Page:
While waiting, guests encounter characters throughout -- like the virtual native who glares at guests, or the sinewy haired, surprisingly lifelike shaman woman who electrifies an unseen crowd of island natives by speaking gibberish interspersed with the word "Kong." Flames blaze in the eyes of animalistic faces carved into the surrounding walls. Boxes holding unknown creatures rattle, warning visitors of what's to come. There are no monitors throughout the building, safety announcements fit within the walkie-talkie arguments of island expedition staff, and the lamps have exposed filaments, just like they would back in 1931.
Guests weave in and out of expansive rooms and smaller corridors accompanied by a soundtrack that mixes, apparently, the screams of tormented ghosts with the shaking of tribal instruments. Live actors pop out among skeletons in darker, narrower sections of the line. Or they might not: the "live native presence" changes locations and may disappear altogether. You can't let your guard down regardless.
Even the building design, complete with hand-carved stone work, is geared to freak you out. "We created this entire queue space to be small and then large," West said. "So you kind of pump the guests through, almost like a heartbeat, and the intensity builds with each scene that you go through."
Blame Harry Potter for this nightmare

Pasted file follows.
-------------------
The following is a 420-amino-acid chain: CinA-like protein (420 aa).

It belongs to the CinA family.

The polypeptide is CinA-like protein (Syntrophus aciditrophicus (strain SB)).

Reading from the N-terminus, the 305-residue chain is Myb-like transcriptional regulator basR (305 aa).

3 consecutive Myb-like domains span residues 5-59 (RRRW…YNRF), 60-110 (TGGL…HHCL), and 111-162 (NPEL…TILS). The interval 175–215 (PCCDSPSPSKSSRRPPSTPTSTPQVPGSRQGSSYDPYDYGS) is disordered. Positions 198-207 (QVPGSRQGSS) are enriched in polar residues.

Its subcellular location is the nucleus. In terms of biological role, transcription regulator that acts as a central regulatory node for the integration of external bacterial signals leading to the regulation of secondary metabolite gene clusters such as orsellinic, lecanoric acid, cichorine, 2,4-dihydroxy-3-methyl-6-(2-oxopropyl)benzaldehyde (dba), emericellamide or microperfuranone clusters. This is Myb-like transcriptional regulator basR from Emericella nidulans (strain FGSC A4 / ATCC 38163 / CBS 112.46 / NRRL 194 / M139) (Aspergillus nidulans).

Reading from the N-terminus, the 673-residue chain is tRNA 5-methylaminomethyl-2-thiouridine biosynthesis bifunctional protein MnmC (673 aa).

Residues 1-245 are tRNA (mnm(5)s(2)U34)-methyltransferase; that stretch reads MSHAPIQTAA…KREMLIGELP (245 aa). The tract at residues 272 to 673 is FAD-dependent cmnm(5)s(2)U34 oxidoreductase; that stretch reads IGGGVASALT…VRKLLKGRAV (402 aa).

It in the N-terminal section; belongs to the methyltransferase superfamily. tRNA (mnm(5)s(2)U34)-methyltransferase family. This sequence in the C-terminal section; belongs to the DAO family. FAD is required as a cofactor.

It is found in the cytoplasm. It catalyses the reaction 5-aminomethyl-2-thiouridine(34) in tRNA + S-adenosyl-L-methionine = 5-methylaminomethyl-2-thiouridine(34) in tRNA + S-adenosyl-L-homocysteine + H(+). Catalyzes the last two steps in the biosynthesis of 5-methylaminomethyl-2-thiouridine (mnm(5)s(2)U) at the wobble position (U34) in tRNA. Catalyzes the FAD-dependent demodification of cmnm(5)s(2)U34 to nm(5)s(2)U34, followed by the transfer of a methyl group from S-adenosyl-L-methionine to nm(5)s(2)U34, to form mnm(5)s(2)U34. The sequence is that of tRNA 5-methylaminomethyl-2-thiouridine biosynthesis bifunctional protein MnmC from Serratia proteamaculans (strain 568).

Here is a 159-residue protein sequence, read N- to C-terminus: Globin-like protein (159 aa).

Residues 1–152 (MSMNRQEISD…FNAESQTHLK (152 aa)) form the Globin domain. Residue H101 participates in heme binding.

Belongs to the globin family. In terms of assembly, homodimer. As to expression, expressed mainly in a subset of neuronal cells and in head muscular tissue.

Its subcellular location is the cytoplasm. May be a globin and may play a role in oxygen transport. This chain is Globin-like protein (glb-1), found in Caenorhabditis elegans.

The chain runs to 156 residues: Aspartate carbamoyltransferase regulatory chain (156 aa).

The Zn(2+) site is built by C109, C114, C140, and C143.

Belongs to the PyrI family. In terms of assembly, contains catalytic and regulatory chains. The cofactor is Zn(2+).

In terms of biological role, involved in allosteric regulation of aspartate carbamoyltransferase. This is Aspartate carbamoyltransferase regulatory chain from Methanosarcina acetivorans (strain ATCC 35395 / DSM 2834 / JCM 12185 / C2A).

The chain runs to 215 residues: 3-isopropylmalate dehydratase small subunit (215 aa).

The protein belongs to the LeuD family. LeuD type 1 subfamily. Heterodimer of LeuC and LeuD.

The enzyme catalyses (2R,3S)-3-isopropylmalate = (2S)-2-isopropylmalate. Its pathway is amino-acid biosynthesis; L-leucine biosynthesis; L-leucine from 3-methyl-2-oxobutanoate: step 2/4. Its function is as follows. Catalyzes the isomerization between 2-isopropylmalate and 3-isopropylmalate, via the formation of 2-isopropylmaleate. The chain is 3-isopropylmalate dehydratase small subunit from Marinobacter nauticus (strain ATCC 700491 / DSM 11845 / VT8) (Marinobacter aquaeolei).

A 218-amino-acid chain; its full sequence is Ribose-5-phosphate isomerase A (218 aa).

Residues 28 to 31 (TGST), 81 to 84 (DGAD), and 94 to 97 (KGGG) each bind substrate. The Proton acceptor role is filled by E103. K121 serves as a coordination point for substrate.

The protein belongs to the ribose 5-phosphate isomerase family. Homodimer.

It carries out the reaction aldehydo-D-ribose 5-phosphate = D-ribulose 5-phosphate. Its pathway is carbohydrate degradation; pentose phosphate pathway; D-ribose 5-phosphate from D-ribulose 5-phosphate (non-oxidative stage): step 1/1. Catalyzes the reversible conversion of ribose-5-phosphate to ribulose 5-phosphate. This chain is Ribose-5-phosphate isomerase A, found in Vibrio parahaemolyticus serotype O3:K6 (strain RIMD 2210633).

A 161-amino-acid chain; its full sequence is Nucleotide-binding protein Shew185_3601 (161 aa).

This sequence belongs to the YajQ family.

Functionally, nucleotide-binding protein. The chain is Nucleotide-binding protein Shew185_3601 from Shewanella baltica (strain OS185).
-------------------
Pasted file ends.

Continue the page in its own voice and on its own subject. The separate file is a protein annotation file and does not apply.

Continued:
Universal has been chasing this level of immersion since The Wizarding World of Harry Potter, its boy wizard-themed park within the park, has done huge business the past few years in Florida, California, and Japan. After shopping the snow-topped businesses of Hogsmeade or encountering the Gringotts goblins firsthand, guests can expect a high level of detail and execution everywhere. If you can be dropped into the living, breathing world of Harry Potter just a short walk away, why should Skull Island fail to scare you stupid?
"We don't want to ever say we can do it as good as that, we want to say we can do it better, especially things like the queue," West said. He cited the success of the dark ride Harry Potter and the Forbidden Journey, in which guests wind through the famed corners and talking portrait-lined corridors of Hogwarts. "We've had that amazing queue," he said. "We were challenged to keep beating that and making it bigger and better."